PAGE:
Sinocalliopteryx (meaning 'Chinese beautiful feather') is a genus of compsognathid dinosaur from the Lower Cretaceous Yixian Formation of China (Jianshangou Beds, dating to 124.6 Ma). While similar to the related Huaxiagnathus, Sinocalliopteryx is larger, and at 2.37 meters (7.78 ft) in length, it is the largest known compsognathid genus, and the large size of this "giant compsognathid" lent Sinocalliopteryx its specific name, S. gigas, meaning 'giant.'[1] Sinocalliopteryx is also distinguished from Huaxiagnathus, as well as other compsognathids, by its relatively long hands in relation to its arms, which were also longer overall than in most compsognathids, a feature possibly related to its size.


Sinocalliopteryx was a bipedal predator. The preserved length of the holotype specimen is 237 centimetres. Its weight was estimated by Gregory S. Paul in 2010 at twenty kilogrammes.[1] Sinocalliopteryx is distinguished from Huaxiagnathus, as well as other compsognathids, by its relatively long hands in relation to its arms. The arms and hindlimbs were also longer overall than in other compsognathids, a feature possibly related to its size.

Sinocalliopteryx had an elongated head with a pointed snout, showing a convex upper profile. There were four teeth in the premaxilla which were small but exceptionally had denticles on their front edges. Only six, larger, teeth were present in the maxilla of the holotype specimen but the number of its tooth positions could not be adequately determined. Specimen CAGS-IG-T1 preserves ten maxillary tooth sockets with room for one or two more in damaged areas. The jugal was a strongly built element with a high-rising front branch that formed part of the lower front edge of the eye socket. The lower jaw lacked an opening in its outer side.[2][3]

The vertebral column consisted of eleven cervical, twelve dorsal, five sacral and at least forty-nine caudal vertebrae. The point of the tail is missing. In the tail, the spines and chevrons strongly inclined to the back. The gastralia had very short lateral segments.[2]

The arm had a short humerus and also the lower arm was short and elegant with an ulna showing only a weakly developed olecranon process on its back upper end. The hand was very elongated though, as long as the ulna and upper arm combined. The second metacarpal was expanded at the top at the side of the first metacarpal, making the entire metacarpus more compact. The second claw was elongated, as long as the thumb claw. The third metacarpal was rather short and carried a thin, third, finger.[2]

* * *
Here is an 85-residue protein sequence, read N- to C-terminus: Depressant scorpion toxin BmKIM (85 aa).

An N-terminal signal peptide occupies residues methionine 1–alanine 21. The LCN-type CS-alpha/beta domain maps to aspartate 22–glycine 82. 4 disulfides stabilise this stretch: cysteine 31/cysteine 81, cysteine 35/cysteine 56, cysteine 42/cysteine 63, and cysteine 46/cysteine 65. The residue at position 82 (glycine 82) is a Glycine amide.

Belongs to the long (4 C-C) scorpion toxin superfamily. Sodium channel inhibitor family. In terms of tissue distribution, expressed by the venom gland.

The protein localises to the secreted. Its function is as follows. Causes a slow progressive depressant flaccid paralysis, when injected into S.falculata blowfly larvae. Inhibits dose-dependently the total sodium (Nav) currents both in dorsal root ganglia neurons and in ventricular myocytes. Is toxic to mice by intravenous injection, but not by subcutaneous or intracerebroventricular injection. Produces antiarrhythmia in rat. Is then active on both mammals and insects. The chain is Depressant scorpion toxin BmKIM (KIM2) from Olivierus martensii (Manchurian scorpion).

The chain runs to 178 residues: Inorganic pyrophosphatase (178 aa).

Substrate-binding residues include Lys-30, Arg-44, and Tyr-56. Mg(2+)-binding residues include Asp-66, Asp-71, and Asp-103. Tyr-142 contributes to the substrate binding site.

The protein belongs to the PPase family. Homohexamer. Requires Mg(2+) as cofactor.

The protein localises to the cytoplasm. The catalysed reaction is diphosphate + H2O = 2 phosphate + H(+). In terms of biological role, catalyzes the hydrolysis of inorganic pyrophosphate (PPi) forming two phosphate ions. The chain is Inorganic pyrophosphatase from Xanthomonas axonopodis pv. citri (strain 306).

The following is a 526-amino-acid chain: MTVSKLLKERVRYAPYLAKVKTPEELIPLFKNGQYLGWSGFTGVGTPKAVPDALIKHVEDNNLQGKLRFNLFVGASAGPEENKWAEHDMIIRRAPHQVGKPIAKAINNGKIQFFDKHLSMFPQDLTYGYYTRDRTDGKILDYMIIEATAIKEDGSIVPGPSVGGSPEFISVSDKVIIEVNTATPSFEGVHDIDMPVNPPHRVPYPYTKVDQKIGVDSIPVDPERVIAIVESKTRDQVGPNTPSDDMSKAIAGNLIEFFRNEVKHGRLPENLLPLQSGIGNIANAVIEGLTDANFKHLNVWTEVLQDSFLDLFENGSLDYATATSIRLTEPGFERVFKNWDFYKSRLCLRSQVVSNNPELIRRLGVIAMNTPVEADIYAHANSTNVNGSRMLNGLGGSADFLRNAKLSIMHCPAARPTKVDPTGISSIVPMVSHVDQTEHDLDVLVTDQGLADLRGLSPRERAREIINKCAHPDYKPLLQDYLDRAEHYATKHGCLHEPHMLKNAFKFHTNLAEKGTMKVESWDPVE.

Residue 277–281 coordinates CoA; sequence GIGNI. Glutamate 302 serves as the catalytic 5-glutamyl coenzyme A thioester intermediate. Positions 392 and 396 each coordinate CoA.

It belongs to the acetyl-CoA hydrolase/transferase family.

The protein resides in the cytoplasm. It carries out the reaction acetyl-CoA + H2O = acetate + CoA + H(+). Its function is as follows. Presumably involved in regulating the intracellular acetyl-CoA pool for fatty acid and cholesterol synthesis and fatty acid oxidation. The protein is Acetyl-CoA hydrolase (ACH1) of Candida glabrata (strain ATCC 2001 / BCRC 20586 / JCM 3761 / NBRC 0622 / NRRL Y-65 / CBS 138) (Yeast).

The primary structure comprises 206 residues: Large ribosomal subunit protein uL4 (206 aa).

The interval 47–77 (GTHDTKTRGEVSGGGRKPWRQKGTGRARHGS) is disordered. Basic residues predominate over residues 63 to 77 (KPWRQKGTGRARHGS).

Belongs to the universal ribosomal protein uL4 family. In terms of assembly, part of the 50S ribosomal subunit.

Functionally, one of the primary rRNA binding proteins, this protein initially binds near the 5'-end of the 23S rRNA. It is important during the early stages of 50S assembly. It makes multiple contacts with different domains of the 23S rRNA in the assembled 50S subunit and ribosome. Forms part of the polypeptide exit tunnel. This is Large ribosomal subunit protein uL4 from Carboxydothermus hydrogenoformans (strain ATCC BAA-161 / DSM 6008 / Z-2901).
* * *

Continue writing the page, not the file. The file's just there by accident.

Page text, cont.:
In the pelvis there was a little notch in the front edge of the ilium. The relatively long shaft of the ischium curved downwards. The hindlimb was elongated, largely because of a long lower leg, having 90% of the length of the thighbone. The foot was also long, especially in the metatarsus.[2]

Like many other theropods of the Yixian Formation, Sinocalliopteryx was preserved with "protofeathers," simple filamentous integument (hairlike structures covering the skin), very similar to that found in Sinosauropteryx. The integument of Sinocalliopteryx differ in length across the body, with the longest protofeathers covering the hips, base of the tail, and back of the thighs. These longest protofeathers measured up to ten centimeters (4 in) in length. Interestingly, protofeathers were also found on the metatarsus (upper part of the foot). While these were not nearly as long or modern as the corresponding feathers of "four-winged" dinosaurs such as Microraptor and Pedopenna, they do indicate that foot-feathers or similar structures first arose in dinosaurs much more basal or "primitive" than previously known.

Discovery and speciesEdit

The type species Sinocalliopteryx gigas was named and described in 2007 by Ji Shu'an, Ji Qiang, Lü Junchang and Yuan Chongxi. The generic name is derived from Sinae, Latin for the Chinese and Greek καλός, kalos, "beautiful", and πτέρυξ, pteryx, "feather". The large size of this "giant compsognathid" lent Sinocalliopteryx its specific name, gigas, meaning 'giant'.[2]

The holotype, JMP-V-05-8-01, was discovered at Hengdaozi, in Sihetun, in Liaoning Province, from the Jianshangou Beds of the Yixian Formation dating from the Barremian-Aptian, about 125 million years old. It consists of a nearly complete skeleton with skull, compressed on a single plate, of an adult individual. Extensive remains of protofeathers have been preserved.[2] In 2012 a second specimen was described, CAGS-IG-T1, of an individual larger than the holotype. The skull was about 10% longer, the feet about a third, a difference explained by positive allometry. The specimen consists of a partial skull, tail, hands, feet and ribcage. It shows filaments on the tail.


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